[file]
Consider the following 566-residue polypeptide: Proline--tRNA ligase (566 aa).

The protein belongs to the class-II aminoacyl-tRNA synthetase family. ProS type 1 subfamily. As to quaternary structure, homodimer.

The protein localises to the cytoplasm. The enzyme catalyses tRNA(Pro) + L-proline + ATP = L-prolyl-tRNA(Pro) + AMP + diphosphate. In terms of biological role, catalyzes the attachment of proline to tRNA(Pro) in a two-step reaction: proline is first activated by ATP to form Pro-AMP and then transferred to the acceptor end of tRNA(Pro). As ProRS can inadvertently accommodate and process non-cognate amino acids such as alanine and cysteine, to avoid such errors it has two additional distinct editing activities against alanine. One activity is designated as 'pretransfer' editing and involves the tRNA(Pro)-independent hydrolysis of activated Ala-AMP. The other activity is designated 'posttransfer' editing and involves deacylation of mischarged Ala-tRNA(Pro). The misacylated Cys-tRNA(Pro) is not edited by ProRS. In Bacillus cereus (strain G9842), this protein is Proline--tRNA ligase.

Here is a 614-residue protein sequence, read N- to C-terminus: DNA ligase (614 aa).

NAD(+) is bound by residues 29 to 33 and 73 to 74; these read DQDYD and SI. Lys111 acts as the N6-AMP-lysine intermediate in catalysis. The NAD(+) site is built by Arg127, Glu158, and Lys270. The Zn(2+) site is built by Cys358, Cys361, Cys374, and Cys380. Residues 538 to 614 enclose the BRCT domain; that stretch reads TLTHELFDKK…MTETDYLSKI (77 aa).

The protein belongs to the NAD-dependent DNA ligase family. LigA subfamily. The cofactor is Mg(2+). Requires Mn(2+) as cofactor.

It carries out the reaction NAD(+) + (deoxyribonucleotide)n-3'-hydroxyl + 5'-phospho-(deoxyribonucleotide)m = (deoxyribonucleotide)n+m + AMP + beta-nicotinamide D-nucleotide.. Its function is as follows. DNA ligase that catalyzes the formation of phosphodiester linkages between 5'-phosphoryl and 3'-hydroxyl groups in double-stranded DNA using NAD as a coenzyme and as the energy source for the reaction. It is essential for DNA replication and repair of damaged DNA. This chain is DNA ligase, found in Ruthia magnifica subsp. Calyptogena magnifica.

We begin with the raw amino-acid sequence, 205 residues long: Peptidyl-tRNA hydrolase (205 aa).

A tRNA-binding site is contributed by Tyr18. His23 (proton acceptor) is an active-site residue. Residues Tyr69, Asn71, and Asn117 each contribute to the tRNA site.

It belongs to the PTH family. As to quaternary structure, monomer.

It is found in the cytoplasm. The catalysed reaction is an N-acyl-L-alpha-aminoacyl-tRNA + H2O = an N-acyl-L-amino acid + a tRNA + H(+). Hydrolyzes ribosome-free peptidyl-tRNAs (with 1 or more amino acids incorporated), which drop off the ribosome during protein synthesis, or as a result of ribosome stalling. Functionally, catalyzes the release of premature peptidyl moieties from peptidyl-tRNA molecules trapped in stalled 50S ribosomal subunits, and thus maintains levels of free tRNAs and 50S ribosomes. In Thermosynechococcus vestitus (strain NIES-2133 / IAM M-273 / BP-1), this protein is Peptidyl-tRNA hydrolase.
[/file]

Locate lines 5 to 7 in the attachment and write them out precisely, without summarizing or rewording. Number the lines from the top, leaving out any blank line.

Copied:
NAD(+) is bound by residues 29 to 33 and 73 to 74; these read DQDYD and SI. Lys111 acts as the N6-AMP-lysine intermediate in catalysis. The NAD(+) site is built by Arg127, Glu158, and Lys270. The Zn(2+) site is built by Cys358, Cys361, Cys374, and Cys380. Residues 538 to 614 enclose the BRCT domain; that stretch reads TLTHELFDKK…MTETDYLSKI (77 aa).

The protein belongs to the NAD-dependent DNA ligase family. LigA subfamily. The cofactor is Mg(2+). Requires Mn(2+) as cofactor.

It carries out the reaction NAD(+) + (deoxyribonucleotide)n-3'-hydroxyl + 5'-phospho-(deoxyribonucleotide)m = (deoxyribonucleotide)n+m + AMP + beta-nicotinamide D-nucleotide.. Its function is as follows. DNA ligase that catalyzes the formation of phosphodiester linkages between 5'-phosphoryl and 3'-hydroxyl groups in double-stranded DNA using NAD as a coenzyme and as the energy source for the reaction. It is essential for DNA replication and repair of damaged DNA. This chain is DNA ligase, found in Ruthia magnifica subsp. Calyptogena magnifica.